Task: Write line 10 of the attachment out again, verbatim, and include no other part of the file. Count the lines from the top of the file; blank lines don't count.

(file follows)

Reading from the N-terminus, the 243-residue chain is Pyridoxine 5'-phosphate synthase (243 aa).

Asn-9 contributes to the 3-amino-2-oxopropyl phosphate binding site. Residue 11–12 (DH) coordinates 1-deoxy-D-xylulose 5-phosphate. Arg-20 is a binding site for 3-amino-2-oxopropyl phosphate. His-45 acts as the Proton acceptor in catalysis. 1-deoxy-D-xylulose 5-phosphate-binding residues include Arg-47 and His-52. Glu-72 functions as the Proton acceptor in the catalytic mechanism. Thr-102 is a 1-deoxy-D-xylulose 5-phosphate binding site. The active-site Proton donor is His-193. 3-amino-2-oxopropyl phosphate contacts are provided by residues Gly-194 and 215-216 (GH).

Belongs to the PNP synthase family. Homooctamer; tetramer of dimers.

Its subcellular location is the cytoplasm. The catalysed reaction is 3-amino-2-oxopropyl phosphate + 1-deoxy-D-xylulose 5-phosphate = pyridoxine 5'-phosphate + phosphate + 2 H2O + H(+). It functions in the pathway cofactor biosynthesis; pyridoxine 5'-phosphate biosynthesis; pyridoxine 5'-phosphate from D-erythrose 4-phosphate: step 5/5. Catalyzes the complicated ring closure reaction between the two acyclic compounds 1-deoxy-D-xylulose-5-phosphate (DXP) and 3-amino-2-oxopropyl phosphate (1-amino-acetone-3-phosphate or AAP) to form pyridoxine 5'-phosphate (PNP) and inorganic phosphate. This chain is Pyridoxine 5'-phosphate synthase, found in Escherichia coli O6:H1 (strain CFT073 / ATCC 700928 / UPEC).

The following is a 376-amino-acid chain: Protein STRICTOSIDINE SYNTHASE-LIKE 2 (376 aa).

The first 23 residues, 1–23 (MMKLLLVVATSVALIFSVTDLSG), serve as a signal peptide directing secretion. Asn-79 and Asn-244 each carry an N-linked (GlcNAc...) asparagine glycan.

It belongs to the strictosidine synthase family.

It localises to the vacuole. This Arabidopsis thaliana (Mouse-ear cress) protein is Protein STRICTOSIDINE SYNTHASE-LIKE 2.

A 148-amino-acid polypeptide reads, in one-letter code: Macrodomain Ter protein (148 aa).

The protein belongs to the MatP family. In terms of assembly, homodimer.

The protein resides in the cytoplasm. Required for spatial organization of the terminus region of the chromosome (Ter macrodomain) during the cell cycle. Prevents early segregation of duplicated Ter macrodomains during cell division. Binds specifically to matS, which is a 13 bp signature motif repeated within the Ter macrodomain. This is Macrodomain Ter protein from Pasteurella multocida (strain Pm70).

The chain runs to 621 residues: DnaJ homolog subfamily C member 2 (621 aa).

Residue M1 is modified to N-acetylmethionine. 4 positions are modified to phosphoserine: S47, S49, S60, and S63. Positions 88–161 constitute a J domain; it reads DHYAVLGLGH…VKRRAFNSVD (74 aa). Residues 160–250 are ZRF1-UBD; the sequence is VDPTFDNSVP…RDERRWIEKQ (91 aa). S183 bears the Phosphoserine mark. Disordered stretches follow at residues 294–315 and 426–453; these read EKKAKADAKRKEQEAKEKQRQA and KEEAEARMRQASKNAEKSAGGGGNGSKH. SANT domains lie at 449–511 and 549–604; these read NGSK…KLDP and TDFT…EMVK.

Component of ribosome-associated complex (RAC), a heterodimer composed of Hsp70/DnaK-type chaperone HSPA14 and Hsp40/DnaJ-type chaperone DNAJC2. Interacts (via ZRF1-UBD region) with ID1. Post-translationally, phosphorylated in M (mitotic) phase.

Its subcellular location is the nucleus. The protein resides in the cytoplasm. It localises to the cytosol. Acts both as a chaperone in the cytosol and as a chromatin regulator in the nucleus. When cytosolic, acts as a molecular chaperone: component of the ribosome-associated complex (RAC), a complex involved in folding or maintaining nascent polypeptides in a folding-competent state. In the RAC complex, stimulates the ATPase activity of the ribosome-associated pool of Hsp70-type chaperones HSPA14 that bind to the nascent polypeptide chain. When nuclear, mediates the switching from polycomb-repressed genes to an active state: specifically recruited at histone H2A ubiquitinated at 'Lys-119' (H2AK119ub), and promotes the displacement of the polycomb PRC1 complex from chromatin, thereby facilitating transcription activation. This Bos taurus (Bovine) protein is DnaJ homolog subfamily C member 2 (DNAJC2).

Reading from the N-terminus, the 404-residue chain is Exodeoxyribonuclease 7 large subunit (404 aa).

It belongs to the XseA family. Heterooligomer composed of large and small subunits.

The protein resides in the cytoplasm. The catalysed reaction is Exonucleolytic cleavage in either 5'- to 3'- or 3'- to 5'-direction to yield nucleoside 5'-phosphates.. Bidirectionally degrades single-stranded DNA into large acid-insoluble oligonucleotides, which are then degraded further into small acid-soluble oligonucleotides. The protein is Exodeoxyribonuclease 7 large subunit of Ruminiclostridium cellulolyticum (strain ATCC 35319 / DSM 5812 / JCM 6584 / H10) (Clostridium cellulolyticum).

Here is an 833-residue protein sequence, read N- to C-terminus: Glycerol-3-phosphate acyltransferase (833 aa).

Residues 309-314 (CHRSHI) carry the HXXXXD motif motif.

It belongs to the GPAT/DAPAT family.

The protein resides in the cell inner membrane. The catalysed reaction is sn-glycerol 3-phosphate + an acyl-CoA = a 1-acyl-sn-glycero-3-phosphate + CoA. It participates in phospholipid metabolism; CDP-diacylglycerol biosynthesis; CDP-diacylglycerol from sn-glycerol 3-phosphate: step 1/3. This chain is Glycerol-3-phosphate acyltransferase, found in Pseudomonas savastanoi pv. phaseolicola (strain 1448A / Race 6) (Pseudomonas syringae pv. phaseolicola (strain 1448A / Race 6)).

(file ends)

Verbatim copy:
The protein belongs to the MatP family. In terms of assembly, homodimer.